• Play some tunes. The American Heart Association suggests listening to a favorite CD and allotting a certain number of songs to complete each chore. For example, you might dedicate two songs to vacuuming the family room and three to washing the dishes. Not only will you and your kids pick up the pace to finish on time, you will also strengthen your heart all while having fun!
  • Leave treats to the pets. Rather than use food to show affection or reward your child for good behavior, try fun activities instead. Not only will this encourage bonding and exercise, it will help prevent your kids from using food as a coping mechanism for stress or other emotions later in life.


On average, people SIT for roughly 9.3 hours a day! When you add that to the time you spend commuting, watching TV, or at the computer, it’s no surprise research has attributed sitting for long periods of time to a variety of health issues. As with the home, establishing good habits at the workplace are essential to your health.

Here are some tips to help you work smarter, not harder, towards a healthier lifestyle:

  • Upgrade your office chair. When you are sitting close to 8 hours a day at work, knock out your daily workout by replacing your office chair with an exercise ball. Not only is it a great way to strengthen your abdominal area, it reduces wear-and-tear on your spine.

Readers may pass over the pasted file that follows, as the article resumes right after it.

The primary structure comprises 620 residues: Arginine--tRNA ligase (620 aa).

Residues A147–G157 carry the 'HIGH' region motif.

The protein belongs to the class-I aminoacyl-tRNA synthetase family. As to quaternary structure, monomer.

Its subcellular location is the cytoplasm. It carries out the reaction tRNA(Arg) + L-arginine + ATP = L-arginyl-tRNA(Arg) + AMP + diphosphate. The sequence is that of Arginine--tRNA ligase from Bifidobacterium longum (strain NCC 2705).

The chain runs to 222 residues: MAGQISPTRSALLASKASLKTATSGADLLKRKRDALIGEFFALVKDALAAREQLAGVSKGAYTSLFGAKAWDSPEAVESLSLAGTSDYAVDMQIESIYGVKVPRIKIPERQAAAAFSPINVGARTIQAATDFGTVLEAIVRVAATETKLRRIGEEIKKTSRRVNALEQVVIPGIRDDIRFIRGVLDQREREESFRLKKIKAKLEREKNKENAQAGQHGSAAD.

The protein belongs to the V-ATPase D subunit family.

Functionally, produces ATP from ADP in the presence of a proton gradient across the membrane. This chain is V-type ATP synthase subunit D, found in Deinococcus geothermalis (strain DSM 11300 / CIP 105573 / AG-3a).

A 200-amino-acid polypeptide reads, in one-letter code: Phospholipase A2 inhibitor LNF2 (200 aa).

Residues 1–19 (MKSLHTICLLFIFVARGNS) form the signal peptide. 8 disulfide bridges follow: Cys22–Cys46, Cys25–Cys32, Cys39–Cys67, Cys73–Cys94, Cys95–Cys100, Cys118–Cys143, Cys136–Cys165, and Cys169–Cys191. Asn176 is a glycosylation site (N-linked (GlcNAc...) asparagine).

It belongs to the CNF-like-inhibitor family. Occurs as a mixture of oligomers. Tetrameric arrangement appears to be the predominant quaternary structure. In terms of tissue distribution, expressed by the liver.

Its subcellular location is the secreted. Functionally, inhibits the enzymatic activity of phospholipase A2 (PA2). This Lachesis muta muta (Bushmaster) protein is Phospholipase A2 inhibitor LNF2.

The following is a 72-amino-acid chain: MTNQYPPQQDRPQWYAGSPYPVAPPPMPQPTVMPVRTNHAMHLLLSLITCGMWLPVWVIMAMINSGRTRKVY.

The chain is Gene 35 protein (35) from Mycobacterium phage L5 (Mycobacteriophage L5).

• Brown-paper bag it. An estimated 60 percent of individuals eat out for lunch at least once a week. Going out for lunch several times a week not only adds up in dollars, it greatly increases your daily calorie count.  By packing your own lunch, you can easily track your daily calorie, sugar and nutrient intake.  Try spicing up your lunch this month. Check out this list of Pack-and-Go Healthy Lunch Recipes for Work from Eating Well Magazine.
  • Double-up on your coffee break. No, I’m not suggesting you grab two cups of joe during your midday break. Instead, when you opt for your daily pick-me-up, use the time to stretch your legs. If you can, try taking a 10-15 minute walk around the office parking lot or walk up-and-down the stairwell a few times. Not only will you burn a few calories, it may help clear your mind, reduce stress, refocus, and feel a boost in energy.
  • Stay hydrated. Thirst and dehydration can hurt your ability to concentrate, as well as lower your energy and performance levels. Keep a water bottle at your desk to avoid drinking soda and other sugary drinks throughout the day. There’s an added bonus too – every time you refill, it gets you up and moving.